K.K. KapoorKapoor acknowledges that he had recommended the creation of a Special Purpose Vehicle (SPV) to import LNG and had warned that the “take or pay” clause in LNG contracts could play havoc if not handled cleverly.

“Any LNG contract where price variation is linked to the price of oil, can result in making re-gasified gas (LNG) totally unviable as nobody has been able to predict price of oil and that too for 25 years in advance. By creating a separate company, LNG supplier can have the access at the worst to the balance sheet of this SPV and never to the balance sheets of our large promoter companies. Further, if we cannot have fixed price contracts, we should have minimum maximum limits within a short bracket. Fortunately, Qataris themselves offered a price with not a very large bracket for max-min though there was still scope for negotiating down the basic price and range. One cannot understand why the basic offer was cast aside and we went in for the 25-year contract linked to a highly speculative price of oil,” says Kapoor.

India ought to have recognised that the seeds of corruption in the deal were sown a long while back. It could have reneged on the deal, launched an inquiry and identified those who were responsible for a blatantly corrupt deal.

It makes no sense now to renegotiate a deal that has a canker at its heart. The most sensible option for the government would now be to increase off-take and seek a completely new deal. This deal can subsume the quantity negotiated under the earlier deal. RasGas cannot baulk for long at such an offer at a time when the market is facing an LNG glut.

 



To download the latest issue 'Volume 26 Issue 24 - March 25, 2020', click here
Petro Intelligence [FREE Access]
Putin Plays An Ace To Ruff Trump’s Hand
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Urals Gambit: Putin’s Strategy To Conquer Indian Market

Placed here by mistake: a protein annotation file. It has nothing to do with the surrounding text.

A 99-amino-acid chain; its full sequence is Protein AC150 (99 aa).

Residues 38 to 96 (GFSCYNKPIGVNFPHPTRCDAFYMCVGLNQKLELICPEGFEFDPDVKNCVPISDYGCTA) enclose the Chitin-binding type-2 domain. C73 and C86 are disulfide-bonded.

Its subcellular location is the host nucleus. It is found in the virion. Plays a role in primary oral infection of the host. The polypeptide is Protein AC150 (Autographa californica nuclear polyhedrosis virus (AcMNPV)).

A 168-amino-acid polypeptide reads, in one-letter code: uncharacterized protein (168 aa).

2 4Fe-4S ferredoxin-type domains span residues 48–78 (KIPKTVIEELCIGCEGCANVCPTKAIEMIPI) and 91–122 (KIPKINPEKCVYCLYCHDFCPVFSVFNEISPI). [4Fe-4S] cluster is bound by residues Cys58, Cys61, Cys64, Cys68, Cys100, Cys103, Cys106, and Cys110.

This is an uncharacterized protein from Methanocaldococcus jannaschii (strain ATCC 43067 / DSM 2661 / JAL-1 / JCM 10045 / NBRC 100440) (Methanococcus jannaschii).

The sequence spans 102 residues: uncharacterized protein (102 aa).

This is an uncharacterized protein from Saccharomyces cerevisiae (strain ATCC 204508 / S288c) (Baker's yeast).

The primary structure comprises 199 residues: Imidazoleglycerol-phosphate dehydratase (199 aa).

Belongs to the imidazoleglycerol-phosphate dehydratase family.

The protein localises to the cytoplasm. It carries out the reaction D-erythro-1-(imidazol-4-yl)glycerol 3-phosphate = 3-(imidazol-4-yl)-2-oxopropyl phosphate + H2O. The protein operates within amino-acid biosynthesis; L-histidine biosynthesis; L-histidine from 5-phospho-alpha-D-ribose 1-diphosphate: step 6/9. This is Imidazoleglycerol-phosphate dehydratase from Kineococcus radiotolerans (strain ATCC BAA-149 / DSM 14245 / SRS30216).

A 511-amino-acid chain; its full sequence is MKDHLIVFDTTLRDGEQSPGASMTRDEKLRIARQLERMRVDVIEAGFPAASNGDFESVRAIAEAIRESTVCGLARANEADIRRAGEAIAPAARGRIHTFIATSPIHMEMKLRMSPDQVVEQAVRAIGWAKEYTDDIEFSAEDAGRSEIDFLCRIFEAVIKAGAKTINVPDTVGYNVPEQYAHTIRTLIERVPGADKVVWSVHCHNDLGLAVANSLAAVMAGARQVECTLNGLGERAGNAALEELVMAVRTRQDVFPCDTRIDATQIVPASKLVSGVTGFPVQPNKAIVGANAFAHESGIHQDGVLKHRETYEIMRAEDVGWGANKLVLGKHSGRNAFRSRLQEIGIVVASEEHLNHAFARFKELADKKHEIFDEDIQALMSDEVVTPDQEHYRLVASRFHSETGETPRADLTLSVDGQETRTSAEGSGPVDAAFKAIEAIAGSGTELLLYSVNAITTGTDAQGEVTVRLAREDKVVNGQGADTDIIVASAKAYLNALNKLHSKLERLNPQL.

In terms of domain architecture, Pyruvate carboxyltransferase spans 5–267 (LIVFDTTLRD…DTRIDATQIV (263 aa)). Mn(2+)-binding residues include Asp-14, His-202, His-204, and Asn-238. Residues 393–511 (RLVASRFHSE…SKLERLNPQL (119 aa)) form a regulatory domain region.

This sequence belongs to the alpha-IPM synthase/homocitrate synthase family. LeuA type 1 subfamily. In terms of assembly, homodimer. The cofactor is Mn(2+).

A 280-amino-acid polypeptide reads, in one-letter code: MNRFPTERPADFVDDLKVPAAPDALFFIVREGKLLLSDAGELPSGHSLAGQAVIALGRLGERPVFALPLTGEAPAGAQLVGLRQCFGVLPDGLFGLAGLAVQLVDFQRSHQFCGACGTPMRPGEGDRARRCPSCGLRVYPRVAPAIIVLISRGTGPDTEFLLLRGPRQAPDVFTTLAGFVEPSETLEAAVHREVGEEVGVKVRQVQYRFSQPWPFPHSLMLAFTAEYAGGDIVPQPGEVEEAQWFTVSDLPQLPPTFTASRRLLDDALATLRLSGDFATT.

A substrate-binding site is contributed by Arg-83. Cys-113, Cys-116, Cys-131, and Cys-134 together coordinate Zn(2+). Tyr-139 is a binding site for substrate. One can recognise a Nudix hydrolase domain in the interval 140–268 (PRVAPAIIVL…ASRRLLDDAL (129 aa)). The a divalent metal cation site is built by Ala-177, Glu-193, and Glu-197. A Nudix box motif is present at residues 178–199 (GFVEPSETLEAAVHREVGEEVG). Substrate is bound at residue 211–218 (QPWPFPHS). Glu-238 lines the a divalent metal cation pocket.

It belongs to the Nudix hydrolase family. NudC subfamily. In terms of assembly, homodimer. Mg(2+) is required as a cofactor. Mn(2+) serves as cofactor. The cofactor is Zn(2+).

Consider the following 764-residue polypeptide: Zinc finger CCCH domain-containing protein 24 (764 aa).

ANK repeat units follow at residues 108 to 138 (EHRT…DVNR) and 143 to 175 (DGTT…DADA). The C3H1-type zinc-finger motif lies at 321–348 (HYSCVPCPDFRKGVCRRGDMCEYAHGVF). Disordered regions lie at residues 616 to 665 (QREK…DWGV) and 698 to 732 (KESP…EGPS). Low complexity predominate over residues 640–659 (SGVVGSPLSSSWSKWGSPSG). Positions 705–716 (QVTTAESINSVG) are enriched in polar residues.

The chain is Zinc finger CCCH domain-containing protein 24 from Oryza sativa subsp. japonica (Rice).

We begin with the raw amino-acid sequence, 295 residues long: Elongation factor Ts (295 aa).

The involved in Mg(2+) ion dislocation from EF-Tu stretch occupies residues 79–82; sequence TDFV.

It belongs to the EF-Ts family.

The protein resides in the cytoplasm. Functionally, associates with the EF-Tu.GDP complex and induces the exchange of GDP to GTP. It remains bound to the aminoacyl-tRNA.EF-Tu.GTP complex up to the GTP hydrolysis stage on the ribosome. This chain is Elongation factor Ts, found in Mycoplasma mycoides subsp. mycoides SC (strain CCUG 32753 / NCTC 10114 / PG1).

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Time To Repudiate The Crooked Rasgas Deal
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Bombay High’s Tale Of Woe: Short Shrift For Local Talent
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Foreign Investment
Shell Partners With INOX
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Overseas Investment
HPCL Commissions Its First Petrol Pump In Bhutan
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Air Products To Provide LNG Technology For Mozambique Onshore Project
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Gas Scene
Domestic Natural Gas Scene In February 2020
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Capacity Utilisation of LNG Regassification Terminals
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Natural Gas Price Trends: Global and Domestic
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Sector-Wise Consumption of Natural Gas In January 2020
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Domestic Natural Gas Scene in January 2020
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Natural Gas Price: Global & Domestic (December 2019)
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LNG Import, Gas Production and Consumption Since 2007-08
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Gas - Import Dependency
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Sector-wise consumption Of Natural Gas Since FY 2016-17
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LNG is more competitive for transportation distances beyond 1,000km (offshore) and 3,000km (onshore)
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China’s Dependency On Imported Gas Trending Up As Production Lags Behind